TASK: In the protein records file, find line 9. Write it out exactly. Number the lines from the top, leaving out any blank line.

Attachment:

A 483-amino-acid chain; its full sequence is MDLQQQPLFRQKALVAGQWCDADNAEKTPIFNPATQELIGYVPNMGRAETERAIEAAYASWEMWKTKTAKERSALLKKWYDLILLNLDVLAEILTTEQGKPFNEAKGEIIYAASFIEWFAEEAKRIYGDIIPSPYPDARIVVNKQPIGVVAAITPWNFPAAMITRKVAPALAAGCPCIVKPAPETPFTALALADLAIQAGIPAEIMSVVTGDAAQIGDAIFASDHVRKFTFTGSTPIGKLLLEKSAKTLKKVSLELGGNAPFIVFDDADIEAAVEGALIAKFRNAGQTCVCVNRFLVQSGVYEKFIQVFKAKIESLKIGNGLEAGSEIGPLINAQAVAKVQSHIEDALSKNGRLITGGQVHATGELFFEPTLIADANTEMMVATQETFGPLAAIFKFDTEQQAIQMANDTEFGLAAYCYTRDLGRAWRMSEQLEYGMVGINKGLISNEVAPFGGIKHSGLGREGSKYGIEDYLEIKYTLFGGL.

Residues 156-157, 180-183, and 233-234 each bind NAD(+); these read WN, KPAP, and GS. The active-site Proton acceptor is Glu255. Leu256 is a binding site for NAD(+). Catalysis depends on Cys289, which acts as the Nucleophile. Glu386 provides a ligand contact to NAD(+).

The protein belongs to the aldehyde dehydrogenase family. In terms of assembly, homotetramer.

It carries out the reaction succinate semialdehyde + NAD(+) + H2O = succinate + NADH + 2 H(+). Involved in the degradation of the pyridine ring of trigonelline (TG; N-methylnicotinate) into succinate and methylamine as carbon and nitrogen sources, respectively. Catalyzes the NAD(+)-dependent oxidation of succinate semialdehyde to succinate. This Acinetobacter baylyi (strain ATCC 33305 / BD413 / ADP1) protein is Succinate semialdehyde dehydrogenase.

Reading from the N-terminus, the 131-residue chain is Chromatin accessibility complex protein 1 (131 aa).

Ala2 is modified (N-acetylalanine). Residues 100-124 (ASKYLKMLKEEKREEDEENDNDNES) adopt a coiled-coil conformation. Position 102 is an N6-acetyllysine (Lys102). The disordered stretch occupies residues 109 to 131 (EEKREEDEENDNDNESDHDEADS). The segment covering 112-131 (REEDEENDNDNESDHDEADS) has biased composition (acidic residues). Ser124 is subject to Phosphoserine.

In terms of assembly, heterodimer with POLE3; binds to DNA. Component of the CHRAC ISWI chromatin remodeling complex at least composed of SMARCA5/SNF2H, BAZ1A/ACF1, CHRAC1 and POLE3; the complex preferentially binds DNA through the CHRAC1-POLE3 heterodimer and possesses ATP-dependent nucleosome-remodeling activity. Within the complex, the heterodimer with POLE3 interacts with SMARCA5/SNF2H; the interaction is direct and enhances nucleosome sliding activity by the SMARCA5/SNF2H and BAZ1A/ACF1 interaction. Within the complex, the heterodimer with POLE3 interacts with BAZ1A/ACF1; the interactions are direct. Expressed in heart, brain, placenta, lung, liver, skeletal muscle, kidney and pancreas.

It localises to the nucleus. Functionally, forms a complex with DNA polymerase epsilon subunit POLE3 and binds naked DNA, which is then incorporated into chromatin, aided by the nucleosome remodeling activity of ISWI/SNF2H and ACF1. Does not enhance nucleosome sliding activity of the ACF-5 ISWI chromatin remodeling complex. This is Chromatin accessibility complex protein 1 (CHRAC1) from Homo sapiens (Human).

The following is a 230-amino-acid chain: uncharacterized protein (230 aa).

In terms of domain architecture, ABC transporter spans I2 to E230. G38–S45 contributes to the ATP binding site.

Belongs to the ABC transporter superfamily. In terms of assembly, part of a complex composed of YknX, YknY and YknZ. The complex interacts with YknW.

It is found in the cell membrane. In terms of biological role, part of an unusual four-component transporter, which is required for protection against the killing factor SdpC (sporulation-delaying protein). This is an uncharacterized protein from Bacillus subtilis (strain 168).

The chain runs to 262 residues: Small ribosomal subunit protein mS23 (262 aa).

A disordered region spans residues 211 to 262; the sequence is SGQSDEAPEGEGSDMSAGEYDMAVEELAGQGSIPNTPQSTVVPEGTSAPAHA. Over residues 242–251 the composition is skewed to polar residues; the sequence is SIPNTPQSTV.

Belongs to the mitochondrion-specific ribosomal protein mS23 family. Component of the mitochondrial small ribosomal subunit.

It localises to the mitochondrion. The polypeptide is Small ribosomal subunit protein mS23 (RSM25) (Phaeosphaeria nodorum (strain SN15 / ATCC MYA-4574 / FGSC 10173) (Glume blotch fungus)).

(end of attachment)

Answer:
The following is a 230-amino-acid chain: uncharacterized protein (230 aa).